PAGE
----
GILBERT AND SULLIVAN
Part 1: The Correspondence, Diaries, Literary Manuscripts and Prompt Copies of W.S. Gilbert (1836-1911) from the British Library, London
Birth of William Schwenck Gilbert (henceforth WSG), the only son of four children born to William Gilbert, novelist and former navy surgeon, and Anne (Morris) Gilbert. His second name was the surname of his godmother.
WSG abducted by bandits in Naples and ransomed for £25.
Birth of Arthur Sullivan.
Birth of Richard D’Oyly Carte.
WSG at school at Western Grammar School, Brompton (1846-1849)
WSG at school at Great Ealing School (1849-1852), where he gains a taste for writing and performing drama and is made Head Boy.
WSG at university at King’s College, London (1855-1857), graduating with a BA. He considers further education at Oxford but, with the Crimean War in progress, he considers a military career. WSG enters the Inner Temple as a student
The Treaty of Paris ends the Crimean War (1853-1856) and WSG abandons his plan to join the Royal Artillery Corps.
WSG receives a commission in the militia (3rd battalion Gordon Highlanders). WSG joins the Civil Service (Privy Council office) and serves 1857-1861. Sullivan commences studies at Royal Academy of Music.
WSG is published for the first time - his translation of the “Laughing Song” from Auber’s Manon Lescaut appears in a playbill for one of Alfred Mellon’s promenade concerts. Sullivan studies music at Leipzig Conservatory.
WSG receives a windfall of £300 and retires from the Civil Service. He commences contributions to Fun - a humorous periodical edited by Henry James Byron - and is asked to contribute a column of copy and a half page illustration to each issue. He does so until 1871.
Performance of Sullivan’s music to The Tempest at Crystal Palace.
WSG pays £100 and is called to the Bar and spends the remainder of his windfall to gain access to chambers. WSG writes for Punch, The Cornhill Magazine, London Society, Tinsley’s Magazine, Illustrated Times, Invalide Russe and Temple Bar on an occasional basis. WSG writes Uncle Baby for the Lyceum Theatre, commencing his theatrical career. It runs for 7 weeks.
Tom Hood the younger takes over as Editor of Fun and continues to encourage regular contributions from WSG. WSG draws 84 illustrations for The Magic Mirror - a novel by his father, William Gilbert.
WSG writes Dulcamara, or the Little Duck and the Great Quack, a “Christmas piece” for the St James’s Theatre. WSG writes Allow me to explain, a farce, for the Prince of Wales Theatre. WSG writes Highly improbable, a farce, for the Royalty Theatre. WSG joins the Northern circuit, plying his profession in London, Manchester and Liverpool for two years without much reward. Punch rejects a ballad by WSG and he refuses to deal with them forthwith. Sullivan composes music for Cox and Box, a comic opera adapted by F C Burnand from a farce by J M Morton, performed the following year at the Adelphi Theatre.
WSG marries Lucy Agnes Turner. The first Bab Ballad appears in Fun. WSG becomes captain of his militia regiment. WSG writes and directs (for the first time) La Vivandière, or True to the Corps, a burlesque, for the Queen’s Theatre. WSG writes Harlequin Cock Robin, a pantomime, for the Lyceum Theatre. Sullivan writes Marmion for the Royal Philharmonic Society.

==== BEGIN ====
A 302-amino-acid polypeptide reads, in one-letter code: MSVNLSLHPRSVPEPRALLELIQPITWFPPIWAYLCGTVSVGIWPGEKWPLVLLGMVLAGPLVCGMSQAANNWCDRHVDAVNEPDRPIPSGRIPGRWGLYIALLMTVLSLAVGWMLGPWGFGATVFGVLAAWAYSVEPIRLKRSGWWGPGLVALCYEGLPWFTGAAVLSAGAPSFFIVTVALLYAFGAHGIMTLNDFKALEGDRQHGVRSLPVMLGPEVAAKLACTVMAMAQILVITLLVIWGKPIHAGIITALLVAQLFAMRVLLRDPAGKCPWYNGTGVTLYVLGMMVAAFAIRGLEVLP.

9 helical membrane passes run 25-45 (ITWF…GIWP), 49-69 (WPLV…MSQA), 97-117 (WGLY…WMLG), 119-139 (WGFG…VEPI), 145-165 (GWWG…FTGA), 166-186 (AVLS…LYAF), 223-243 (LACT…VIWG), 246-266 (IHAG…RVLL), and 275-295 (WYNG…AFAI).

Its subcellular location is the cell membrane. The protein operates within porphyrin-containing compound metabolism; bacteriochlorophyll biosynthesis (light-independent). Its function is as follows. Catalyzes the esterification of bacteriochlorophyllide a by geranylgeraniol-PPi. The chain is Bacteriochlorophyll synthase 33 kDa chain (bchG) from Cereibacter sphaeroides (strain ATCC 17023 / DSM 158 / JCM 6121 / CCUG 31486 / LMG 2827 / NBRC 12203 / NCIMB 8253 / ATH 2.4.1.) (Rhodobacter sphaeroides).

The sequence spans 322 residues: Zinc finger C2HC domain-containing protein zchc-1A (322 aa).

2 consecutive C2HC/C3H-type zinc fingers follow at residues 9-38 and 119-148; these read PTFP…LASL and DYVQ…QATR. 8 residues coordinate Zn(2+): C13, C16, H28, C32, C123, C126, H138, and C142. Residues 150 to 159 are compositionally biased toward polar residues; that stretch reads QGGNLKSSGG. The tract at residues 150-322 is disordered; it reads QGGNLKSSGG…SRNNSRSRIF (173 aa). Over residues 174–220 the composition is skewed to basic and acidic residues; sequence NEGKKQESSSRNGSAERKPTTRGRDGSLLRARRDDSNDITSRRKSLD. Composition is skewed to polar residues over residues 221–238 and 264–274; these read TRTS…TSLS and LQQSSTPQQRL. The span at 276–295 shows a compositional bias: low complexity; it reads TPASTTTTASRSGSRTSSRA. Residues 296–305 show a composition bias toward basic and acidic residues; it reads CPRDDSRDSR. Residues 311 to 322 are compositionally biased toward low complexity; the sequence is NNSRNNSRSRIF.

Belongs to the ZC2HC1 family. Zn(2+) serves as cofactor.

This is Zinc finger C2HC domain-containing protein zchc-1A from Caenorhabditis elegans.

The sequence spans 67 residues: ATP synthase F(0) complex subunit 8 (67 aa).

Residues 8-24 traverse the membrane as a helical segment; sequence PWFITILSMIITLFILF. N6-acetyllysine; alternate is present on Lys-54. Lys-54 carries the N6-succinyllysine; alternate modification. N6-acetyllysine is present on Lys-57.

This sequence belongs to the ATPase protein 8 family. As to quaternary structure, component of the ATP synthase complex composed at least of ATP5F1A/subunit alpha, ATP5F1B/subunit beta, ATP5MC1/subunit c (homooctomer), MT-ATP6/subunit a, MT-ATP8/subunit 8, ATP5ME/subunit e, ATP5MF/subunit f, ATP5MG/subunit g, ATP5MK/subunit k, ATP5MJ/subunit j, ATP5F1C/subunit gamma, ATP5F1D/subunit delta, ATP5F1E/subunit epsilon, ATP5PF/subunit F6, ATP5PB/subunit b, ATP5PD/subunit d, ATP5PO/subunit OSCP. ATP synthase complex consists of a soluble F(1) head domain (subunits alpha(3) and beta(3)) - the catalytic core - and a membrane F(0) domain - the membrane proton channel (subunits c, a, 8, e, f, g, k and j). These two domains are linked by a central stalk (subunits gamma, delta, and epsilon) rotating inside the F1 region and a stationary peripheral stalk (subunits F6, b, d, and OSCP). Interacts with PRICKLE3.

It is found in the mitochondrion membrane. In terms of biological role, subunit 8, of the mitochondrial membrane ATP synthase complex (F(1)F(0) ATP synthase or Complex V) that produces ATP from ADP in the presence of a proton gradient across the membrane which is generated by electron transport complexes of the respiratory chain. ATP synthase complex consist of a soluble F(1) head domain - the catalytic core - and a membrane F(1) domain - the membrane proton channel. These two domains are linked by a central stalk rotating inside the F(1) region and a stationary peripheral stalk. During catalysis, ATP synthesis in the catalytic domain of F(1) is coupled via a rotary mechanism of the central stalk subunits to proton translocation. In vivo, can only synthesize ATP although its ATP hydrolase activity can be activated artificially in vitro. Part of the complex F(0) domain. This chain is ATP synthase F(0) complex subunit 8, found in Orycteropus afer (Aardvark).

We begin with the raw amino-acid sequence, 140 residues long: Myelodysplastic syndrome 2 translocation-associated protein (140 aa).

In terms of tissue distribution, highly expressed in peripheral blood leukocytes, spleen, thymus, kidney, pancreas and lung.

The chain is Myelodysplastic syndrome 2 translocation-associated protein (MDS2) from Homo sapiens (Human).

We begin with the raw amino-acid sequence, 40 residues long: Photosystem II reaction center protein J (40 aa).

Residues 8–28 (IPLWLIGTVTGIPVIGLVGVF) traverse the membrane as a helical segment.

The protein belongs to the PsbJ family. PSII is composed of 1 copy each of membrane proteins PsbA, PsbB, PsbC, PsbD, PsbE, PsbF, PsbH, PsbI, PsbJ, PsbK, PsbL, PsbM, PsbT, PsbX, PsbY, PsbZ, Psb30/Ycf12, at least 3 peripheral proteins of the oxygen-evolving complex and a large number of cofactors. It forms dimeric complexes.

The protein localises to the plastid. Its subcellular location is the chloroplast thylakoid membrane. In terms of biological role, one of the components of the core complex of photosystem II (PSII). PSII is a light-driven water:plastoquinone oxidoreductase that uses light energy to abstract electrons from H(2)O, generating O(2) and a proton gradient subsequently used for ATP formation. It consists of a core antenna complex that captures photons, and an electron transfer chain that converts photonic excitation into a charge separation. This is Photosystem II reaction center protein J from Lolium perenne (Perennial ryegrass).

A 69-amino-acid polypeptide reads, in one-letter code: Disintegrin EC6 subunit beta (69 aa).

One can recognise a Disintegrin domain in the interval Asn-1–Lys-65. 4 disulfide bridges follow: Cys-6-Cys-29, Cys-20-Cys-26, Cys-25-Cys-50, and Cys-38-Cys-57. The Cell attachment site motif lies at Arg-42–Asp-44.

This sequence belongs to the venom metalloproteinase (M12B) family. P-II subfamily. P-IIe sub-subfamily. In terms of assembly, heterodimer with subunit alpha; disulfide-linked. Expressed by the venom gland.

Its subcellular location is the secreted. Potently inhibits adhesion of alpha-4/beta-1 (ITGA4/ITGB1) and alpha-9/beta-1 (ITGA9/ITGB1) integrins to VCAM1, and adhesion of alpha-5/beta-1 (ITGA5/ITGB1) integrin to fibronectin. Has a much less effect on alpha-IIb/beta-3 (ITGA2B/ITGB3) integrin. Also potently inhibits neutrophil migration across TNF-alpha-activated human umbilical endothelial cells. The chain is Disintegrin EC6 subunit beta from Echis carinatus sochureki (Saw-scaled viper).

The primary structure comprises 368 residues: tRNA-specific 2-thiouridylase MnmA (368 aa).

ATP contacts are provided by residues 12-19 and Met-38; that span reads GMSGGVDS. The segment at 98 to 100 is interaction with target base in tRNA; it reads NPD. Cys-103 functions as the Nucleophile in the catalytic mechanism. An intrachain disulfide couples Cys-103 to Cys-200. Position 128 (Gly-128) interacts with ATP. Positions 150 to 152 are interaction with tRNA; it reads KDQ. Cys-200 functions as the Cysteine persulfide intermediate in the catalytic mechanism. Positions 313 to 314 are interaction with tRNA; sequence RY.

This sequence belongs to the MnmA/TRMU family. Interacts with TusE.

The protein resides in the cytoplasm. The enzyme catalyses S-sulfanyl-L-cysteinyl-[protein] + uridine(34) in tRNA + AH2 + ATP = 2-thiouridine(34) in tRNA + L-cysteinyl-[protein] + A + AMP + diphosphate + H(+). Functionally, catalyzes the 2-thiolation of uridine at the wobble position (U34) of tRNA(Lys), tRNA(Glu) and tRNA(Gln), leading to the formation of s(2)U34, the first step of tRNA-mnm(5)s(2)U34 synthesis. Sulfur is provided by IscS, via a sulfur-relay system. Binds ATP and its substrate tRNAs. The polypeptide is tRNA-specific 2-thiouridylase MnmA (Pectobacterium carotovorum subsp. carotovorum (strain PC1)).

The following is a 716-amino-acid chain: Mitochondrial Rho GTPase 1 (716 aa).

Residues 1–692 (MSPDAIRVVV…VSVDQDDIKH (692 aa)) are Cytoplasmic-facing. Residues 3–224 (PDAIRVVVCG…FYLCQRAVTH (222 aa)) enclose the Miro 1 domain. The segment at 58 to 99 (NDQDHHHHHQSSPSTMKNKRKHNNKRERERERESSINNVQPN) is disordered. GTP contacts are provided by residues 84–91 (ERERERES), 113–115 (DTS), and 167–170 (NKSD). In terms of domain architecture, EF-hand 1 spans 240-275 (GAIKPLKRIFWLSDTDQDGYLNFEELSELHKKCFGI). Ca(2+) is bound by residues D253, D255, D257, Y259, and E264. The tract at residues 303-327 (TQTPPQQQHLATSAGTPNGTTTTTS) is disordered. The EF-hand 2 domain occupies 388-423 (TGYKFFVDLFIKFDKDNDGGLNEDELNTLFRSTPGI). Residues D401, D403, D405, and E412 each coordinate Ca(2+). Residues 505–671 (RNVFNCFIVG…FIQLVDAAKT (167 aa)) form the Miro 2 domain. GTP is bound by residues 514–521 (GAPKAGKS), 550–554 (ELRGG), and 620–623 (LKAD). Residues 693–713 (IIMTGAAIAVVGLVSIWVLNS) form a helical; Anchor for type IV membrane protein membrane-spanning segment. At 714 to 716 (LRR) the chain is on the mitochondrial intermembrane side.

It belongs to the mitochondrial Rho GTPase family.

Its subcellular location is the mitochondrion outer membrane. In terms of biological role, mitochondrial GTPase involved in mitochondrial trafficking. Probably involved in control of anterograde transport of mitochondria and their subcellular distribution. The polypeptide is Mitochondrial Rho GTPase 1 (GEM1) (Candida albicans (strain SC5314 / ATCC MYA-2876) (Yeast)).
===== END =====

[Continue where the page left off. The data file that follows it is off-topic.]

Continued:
WSG writes The Merry Zingara, or the Tipsy Gipsy and the Popsy Wopsy, a burlesque, for the Royal Theatre. WSG ends his legal career. His first three plays earn him more than his earnings for two years on the northern circuit. WSG writes No Cards, an operetta, for the Gallery of Illustration. The new Gaiety Theatre opens with WSG’s Robert the Devil, an operatic burlesque. Richard D’Oyly Carte writes Dr Ambrosias, His Secret, an opera, for St George’s opera house.
The Bab Ballads are published. WSG illustrates King George’s Middy, a second novel by his father. The Charing Cross Theatre opens with WSG’s The Pretty Druidess, a travesty of Norma. WSG contributes sketches and Frederick Clay supplies music to the musical theatre, including German Reed’s Gallery of Illustration. WSG writes Our Island Home, an operetta, for the Gallery of Illustration. Sullivan composes The Prodigal Son for the Worcester Music festival.
Gilbert writes The Princess, a parody of Tennyson’s poem, for the Olympic Theatre. This later resurfaced as Princess Ida. Buckstone commissions Gilbert to write The Palace of Truth, based on Madame de Genlis’ fairy story, Le Palais de Vérite - it runs for 230 nights. WSG writes An Old Score, a comedy, for the Gaiety Theatre. Sullivan composes Overture di Ballo for Birmingham festival.
WSG writes The Gentleman in Black, a comic opera, for the Charing Cross Theatre. Clay and Gilbert write Ages Ago, for the Gallery of Illustration - this later resurfaces as Ruddigore. Clay introduces WSG to Arthur Sullivan, another contributor to German Reed’s Gallery of Illustration. WSG writes Pygmalion and Galatea, a comedy, for the Haymarket Theatre and it is his greatest success to date (earning WSG £40,000 in his lifetime). Sullivan composes On Shore and Sea for International Exhibition and Te Deum for the Prince of Wales.
WSG writes a number of comedies, including Randall’s Thumb and Creatures of Impulse, for the new Court Theatre. Clay and Gilbert write A Sensation Novel and Happy Arcadia for the Gallery of Illustration.
A second volume of The Bab Ballads is published. WSG writes The Wicked World, a comedy, for the Haymarket Theatre. WSG writes a comedy, On Guard, and an extravaganza, The Happy Land, with Gilbert à Becket, for the Court Theatre. The latter play is banned briefly, because it caricatures Gladstone and other government figures. Sullivan composes Light of the World for the Birmingham festival.